- The Washington Times - Wednesday, July 12, 2017

A Bermuda company has denied funneling Russian money to environmental groups after being named by two key House Republicans in a letter calling for a probe into foreign funding of anti-fracking advocacy.

Roderick M. Forrest, attorney for Klein Ltd., described as “completely false and irresponsible” accusations that Klein has acted as a conduit to move tens of millions from Russia to liberal U.S. foundations that in turn fund opponents of hydraulic fracturing.

“Our firm has represented Klein since its inception, and we can state categorically that at no point did this philanthropic organization receive or expend funds from Russian sources or Russian-connected sources and Klein has no Russian connection whatsoever,” said Mr. Forrest in a Tuesday email to The Washington Times.

Klein was singled out in the representatives’ June 29 letter urging Treasury Secretary Steven Mnuchin to investigate whether Russian oligarchs have used shell companies to fund environmental activism.

“Klein is a Bermuda based company apparently established to act only as a pass through for foreign funds,” said the letter, signed by House Science, Space and Technology Chairman Lamar Smith and Energy Subcommittee Chairman Randy Weber.

The U.S. fossil-fuel boom, driven by technologies like hydraulic fracturing, increasingly presents a threat to Russia’s stranglehold on oil and natural gas exports to Eastern Europe. Last month, U.S. producers shipped for the first time liquefied natural gas from a Louisiana export terminal to Poland.

“Poland just took a symbolic step forward in wresting itself from Russia’s energy dominance,” said Foreign Policy magazine in a June 8 post.

Craig Richardson, president of the Energy & Environmental Legal Institute, said a federal investigation was needed to track the “potential role in washing Russian oil and gas money and getting it into the hands of major U.S. anti-fracking environmental organizations.”

“Russia’s concerns about U.S. fracking efforts are obvious as they compete with the U.S. on the world market and it appears that Sea Change Foundation as a pass-through entity for U.S. environmental groups provided them with a perfect vehicle,” said Mr. Richardson in an email.

The Republicans referred to a December 2015 report by Big Green Radicals, a project of the free-market Environmental Policy Alliance, which pointed to documents showing that Klein was formed by two Wakefield Quin employees, Nicholas Hoskins and Marlies Smith, with “extensive ties to investments in the Russia energy sector.”

Mr. Hoskins and Mr. Forrest “held directorship positions in the ‘IPOC Group,’ owned by Russian minister of telecommunications and longtime [Russian President Vladimir] Putin friend Leonid Reiman, which was the subject of a 2008 money laundering case,” according to the report, “From Russia With Love?”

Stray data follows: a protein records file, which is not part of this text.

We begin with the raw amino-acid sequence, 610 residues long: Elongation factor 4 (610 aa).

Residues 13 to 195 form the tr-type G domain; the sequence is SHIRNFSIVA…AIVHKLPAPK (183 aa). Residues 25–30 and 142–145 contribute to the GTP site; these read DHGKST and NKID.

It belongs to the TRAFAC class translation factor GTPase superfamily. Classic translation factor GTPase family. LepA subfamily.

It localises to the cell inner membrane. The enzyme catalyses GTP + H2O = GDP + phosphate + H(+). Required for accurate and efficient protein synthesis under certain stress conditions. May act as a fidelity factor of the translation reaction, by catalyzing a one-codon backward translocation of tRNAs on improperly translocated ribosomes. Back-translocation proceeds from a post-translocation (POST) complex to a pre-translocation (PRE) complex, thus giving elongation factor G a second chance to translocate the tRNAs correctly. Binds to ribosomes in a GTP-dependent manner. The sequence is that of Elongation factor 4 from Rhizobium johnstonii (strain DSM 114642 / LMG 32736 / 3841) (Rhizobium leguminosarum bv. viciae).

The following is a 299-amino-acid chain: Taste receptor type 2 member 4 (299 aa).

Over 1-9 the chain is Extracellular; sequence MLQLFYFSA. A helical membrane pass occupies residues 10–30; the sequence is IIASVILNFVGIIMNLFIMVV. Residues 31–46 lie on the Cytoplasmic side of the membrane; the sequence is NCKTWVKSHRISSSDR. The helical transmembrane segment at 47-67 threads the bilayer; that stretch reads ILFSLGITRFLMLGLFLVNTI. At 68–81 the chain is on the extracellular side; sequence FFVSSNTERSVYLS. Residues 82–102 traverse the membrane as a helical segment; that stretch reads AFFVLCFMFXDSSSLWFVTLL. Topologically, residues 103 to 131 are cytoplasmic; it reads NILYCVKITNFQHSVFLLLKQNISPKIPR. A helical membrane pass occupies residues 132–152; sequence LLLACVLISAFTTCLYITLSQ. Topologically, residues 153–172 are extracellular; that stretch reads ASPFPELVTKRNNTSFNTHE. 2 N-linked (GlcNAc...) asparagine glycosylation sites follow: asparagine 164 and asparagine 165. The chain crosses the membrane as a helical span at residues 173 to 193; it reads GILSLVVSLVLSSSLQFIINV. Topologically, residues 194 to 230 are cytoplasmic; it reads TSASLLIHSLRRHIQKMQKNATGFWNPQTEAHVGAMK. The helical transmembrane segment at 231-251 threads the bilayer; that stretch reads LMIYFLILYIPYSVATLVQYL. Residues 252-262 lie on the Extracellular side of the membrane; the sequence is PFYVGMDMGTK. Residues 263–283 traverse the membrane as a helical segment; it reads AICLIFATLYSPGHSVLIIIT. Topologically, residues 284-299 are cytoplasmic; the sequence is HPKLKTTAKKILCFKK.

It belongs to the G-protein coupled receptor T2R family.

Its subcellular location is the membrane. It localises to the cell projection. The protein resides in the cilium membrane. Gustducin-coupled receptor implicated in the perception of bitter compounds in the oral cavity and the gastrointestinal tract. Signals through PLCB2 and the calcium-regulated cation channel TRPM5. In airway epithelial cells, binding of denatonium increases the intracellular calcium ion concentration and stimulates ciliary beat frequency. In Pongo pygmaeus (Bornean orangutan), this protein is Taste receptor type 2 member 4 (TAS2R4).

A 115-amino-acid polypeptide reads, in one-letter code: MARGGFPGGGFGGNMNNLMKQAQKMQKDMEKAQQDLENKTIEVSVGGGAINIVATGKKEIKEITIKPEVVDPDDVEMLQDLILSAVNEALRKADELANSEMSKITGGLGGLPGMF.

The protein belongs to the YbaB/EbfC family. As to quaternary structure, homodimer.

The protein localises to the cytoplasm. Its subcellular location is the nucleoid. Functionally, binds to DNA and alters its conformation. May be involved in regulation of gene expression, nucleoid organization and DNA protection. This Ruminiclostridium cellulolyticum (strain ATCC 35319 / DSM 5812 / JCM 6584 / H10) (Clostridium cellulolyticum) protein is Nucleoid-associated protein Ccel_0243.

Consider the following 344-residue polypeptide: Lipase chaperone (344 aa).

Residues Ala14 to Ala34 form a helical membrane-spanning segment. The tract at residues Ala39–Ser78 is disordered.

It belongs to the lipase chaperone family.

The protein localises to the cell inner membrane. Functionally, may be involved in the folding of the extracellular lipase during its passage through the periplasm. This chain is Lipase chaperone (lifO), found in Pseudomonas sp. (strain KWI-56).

Klein gave a total of $23 million in 2010 and 2011 to the Sea Change Foundation in San Francisco, which has funded the Sierra Club, National Resources Defense Council and League of Conservation Voters.

Whether such an arrangement would violate U.S. law is unclear. Private U.S. foundations may accept foreign contributions — Sea Change listed the Klein donations on its IRS Form 990 — but House Republicans raised the possibility of legal liability.

“This scheme potentially violates federal statutes pertaining to agents of foreign governments or those lobbying on behalf of domestic and foreign interests,” said the House letter. “The U.S. Treasury Department is well positioned to track the international money flowing into the U.S.”

Environmental groups have decried the House Republicans’ call for a probe, with the Sierra Club blasting the effort as “pathetic” in a statement to E&E News.

“This is false,” said LCV spokesman David Willett in an email. “We have no connections to Russia and have been an effective advocate for environmental protection for over 45 years. This seems like nothing more than an attempt at distraction away from the Trump campaign’s well-publicized interactions with Russian interests to influence the election.”

Mr. Forrest also rejected the suggestion of impropriety. “Attorneys, law firms, financial institutions and all other companies based in Bermuda operate under a regulatory and anti-money laundering regime which applies standards which are amongst the highest in the world,” he said.

“The illicit movement of funds, in the nature alleged, falls well below such standards and any informed party would understand that, not only is there no substance or truth to such allegations, but that they are an attempt to damage the reputation of the Bermuda-based individuals and businesses named,” Mr. Forrest said.

Meanwhile, alliance research director Will Coggin accused Wakefield Quin of engaging in other shady dealings, saying Mr. Forrest was also a director of the “phony” Puma Foundation “registered at Wakefield Quin’s address that was held in contempt of U.S. federal court and tied to a convicted fraudster.”

The 2010 contempt judgment came in connection with the prosecution of Wall Street raider Paul Bilzerian, who was found guilty in 1989 on charges of fraud, conspiracy and making false statements to securities investigators.

“The firm’s denials carry no credibility whatsoever,” said Mr. Coggin in an email. “An investigation is needed to shed light on the shadowy spider web of foreign agents, entities and money.”

• Valerie Richardson can be reached at vrichardson@washingtontimes.com.

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